How Can I Check For A Blown Head Gasket?

Blown Head GasketThe best way to check for a blown head gasket is to know the symptoms it creates in your vehicle.  Many of the symptoms a leaking head gasket creates can be confused with other problems, so it’s important to diagnose the problem correctly and look for multiple symptoms.

Symptoms of a Blown Head Gasket:

  • Over heating
  • Low Coolant levels
  • Coolant leaking from the engine
  • White smoke from the exhaust
  • Sweet smell while driving

There are varied and multiple blown head gasket symptoms because the head gasket has a lot of jobs.  The head gasket sits between the engine block and the engine head.  Coolant has to flow in and around the head and the block and it is kept in the coolant passage by the head gasket.  Also, the head gasket is responsible for keeping the combustion gases in the combustion chamber and out of the coolant passages.  Head gasket failure can therefore result in a leaking of coolant outside the engine to the atmosphere, and leaving drips or puddles under your car, or leaking of coolant into the combustion chamber causing white smoke from the exhaust and a sweet smell.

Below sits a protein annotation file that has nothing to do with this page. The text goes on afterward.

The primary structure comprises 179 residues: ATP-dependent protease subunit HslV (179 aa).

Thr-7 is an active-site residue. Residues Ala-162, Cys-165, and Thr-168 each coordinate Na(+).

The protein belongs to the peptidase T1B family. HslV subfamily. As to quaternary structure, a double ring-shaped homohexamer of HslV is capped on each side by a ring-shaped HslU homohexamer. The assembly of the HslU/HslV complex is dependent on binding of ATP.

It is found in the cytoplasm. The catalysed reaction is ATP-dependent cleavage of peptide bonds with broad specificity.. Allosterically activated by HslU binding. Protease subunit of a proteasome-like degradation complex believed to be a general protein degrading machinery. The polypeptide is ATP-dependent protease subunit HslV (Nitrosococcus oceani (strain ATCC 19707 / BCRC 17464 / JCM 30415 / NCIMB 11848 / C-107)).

Having multiple of the above symptoms at once is a good indication that you have a blown head gasket, however, you can check for sure.  If you have an external leak with puddles and drips, you can check to see if the coolant is coming from in between the head and the block (just under the exhaust manifold).  You may need a mechanics mirror, available at your local auto parts store, to be able to see the affected area.  If you Blown Head Gaskethave an internal leak with white smoke and a sweet smell, you can purchase a Combustion Leak Test Kit from your local parts store.  The Combustion Leak Test Kit will test your coolant for the presence of exhaust gases, proving there is a breach between your combustion chamber and coolant passages.  Lastly, you can perform a cooling system pressure test to detect a leak, but the equipment for this test is expensive and it will only prove there is a leak, and not necessarily the location.